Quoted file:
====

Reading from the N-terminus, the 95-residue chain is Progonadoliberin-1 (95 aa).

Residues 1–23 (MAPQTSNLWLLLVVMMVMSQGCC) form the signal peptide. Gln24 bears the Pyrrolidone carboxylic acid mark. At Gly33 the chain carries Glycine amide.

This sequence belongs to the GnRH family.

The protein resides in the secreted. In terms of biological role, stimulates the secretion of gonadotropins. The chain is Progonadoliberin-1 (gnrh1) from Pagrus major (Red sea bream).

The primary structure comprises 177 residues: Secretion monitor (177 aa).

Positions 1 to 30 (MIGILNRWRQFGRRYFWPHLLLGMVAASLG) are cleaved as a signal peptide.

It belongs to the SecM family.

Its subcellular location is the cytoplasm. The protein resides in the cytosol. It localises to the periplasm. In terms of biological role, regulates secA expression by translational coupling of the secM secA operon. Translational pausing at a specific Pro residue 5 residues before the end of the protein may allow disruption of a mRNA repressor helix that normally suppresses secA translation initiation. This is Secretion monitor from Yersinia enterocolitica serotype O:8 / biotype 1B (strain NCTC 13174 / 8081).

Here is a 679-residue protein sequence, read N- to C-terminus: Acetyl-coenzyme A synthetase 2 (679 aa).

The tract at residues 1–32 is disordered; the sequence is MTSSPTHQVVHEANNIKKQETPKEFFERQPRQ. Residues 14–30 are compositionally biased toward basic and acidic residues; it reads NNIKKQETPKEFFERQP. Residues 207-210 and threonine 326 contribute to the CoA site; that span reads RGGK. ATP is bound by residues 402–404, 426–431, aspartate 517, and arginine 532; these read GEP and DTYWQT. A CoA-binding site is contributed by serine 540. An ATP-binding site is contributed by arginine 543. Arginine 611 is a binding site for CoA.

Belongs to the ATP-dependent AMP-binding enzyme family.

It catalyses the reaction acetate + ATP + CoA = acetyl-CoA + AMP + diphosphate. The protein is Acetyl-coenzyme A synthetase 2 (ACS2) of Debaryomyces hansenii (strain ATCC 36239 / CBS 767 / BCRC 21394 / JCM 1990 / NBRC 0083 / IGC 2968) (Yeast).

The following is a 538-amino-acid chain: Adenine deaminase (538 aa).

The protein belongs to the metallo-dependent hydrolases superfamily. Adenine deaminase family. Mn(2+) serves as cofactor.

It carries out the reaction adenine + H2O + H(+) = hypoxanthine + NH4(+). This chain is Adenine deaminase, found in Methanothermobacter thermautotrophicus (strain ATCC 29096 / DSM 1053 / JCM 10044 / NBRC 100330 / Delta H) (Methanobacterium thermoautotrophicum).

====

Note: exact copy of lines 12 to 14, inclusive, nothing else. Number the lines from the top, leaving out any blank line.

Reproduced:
It catalyses the reaction acetate + ATP + CoA = acetyl-CoA + AMP + diphosphate. The protein is Acetyl-coenzyme A synthetase 2 (ACS2) of Debaryomyces hansenii (strain ATCC 36239 / CBS 767 / BCRC 21394 / JCM 1990 / NBRC 0083 / IGC 2968) (Yeast).

The following is a 538-amino-acid chain: Adenine deaminase (538 aa).

The protein belongs to the metallo-dependent hydrolases superfamily. Adenine deaminase family. Mn(2+) serves as cofactor.